I then told ChatGPT that "You're not very good at arithmetic and algebra!"
Maybe if more and more people ask it for my bio, I will become more and more illustrious, with more and more fake accomplishments. Then maybe Fox News will pick it up and I could run for Congress. 😀
I was also intrigued by who this Lee Nackman might be. There seems to be yet another doppelganger with an illustrious career.
Lee Nackman is an American computer scientist and software industry executive. He has a Ph.D. in Computer Science from the University of California, Berkeley.
Nackman has had a long and distinguished career in the software industry, holding senior positions at several major companies. He was the Vice President of Technology at Lotus Development Corporation from 1985 to 1995, where he was responsible for the development of Lotus Notes, a widely used groupware application. He then served as the Senior Vice President of Research and Development at Rational Software from 1995 to 2003, where he oversaw the development of several software development tools.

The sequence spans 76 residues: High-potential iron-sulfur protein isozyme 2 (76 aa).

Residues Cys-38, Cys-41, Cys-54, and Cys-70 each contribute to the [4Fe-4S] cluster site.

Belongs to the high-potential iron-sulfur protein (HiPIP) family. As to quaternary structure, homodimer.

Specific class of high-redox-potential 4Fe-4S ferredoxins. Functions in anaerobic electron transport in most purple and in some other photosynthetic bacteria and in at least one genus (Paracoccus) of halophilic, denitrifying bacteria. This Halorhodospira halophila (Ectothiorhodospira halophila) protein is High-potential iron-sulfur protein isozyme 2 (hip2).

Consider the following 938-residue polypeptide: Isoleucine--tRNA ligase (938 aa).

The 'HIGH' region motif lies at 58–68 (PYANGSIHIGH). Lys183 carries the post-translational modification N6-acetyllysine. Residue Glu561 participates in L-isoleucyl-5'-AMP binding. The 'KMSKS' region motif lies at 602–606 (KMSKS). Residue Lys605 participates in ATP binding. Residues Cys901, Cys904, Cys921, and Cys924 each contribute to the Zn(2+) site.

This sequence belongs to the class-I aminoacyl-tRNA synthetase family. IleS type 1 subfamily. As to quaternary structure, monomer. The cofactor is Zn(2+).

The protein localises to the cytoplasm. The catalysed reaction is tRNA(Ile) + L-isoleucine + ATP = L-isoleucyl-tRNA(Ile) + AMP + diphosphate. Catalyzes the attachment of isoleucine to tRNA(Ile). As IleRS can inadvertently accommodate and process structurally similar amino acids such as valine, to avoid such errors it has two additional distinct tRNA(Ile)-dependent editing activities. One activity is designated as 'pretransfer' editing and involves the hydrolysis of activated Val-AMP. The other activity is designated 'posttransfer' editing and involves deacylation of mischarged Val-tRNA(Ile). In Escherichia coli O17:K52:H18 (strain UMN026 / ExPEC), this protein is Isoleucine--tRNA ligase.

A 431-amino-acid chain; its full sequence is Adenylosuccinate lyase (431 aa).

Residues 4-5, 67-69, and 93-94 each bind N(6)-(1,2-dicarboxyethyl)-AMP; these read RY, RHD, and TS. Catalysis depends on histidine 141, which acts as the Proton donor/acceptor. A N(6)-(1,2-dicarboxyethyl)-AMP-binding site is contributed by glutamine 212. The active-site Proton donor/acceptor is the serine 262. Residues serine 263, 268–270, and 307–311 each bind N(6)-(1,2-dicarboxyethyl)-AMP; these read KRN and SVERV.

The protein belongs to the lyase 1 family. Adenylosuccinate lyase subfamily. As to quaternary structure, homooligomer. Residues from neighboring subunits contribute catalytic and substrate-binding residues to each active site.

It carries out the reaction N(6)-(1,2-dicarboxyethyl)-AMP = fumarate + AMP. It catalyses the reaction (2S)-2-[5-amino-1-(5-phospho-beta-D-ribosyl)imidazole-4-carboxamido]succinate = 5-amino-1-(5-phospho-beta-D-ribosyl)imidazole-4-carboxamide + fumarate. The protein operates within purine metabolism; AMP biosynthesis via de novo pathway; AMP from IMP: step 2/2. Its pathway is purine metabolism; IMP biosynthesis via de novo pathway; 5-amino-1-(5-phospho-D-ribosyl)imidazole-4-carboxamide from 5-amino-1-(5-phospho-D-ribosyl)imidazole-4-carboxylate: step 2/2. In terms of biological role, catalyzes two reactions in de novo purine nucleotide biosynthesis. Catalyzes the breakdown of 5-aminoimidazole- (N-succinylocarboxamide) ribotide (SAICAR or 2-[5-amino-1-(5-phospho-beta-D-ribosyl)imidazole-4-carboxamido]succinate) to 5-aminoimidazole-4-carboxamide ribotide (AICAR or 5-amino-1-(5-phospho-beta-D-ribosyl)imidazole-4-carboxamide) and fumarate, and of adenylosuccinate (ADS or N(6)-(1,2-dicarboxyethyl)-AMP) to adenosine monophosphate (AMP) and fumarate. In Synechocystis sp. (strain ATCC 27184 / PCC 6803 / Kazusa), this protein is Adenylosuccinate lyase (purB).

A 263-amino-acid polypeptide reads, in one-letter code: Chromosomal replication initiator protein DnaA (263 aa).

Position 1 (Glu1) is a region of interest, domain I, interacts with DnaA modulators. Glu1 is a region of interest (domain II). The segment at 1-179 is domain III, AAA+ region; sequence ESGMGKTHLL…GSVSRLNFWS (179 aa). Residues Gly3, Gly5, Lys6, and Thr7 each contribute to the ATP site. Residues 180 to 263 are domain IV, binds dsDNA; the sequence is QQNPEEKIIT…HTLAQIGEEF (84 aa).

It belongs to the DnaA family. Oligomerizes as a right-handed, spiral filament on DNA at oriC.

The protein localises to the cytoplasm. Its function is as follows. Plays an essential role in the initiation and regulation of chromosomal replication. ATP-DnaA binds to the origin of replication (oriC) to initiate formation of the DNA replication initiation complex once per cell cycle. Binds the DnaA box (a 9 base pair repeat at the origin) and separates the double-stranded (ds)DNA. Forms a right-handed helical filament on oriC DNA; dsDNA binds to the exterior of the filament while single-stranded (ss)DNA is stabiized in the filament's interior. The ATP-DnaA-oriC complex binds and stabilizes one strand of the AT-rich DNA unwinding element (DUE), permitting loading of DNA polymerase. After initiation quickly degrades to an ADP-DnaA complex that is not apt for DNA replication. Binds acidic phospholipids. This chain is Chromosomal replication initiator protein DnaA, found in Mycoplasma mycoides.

After Rational Software was acquired by IBM in 2003, Nackman became an IBM Fellow and the Chief Technology Officer of IBM's Rational Software division. He held this position until 2008, when he left IBM to become the Chief Product Officer at Jive Software, a provider of enterprise social software.
Nackman has also been involved in a number of industry organizations and initiatives. He has been a member of the board of directors of the Object Management Group, a consortium that develops and maintains standards for object-oriented software development, and he has served as the chair of the Eclipse Foundation, an open-source software development organization.
Great examples. I had similar experiences with it. It invented a biography for me, which I tried to get it to correct, with no success. I gave it some simple programing tasks which it solved reasonably well. However, it gave an example which was wrong. I told it that it was wrong, which it graciously accepted. I then gave it a slightly modified task, which it solved, but again the same wrong example in a code comment. I also asked it to answer part of the question for the exam essay for my graduate course. The answer was well-written and quite shallow, but basically correct (so maybe a B-). I think it could be quite good to write short boilerplate, provided a human checks it.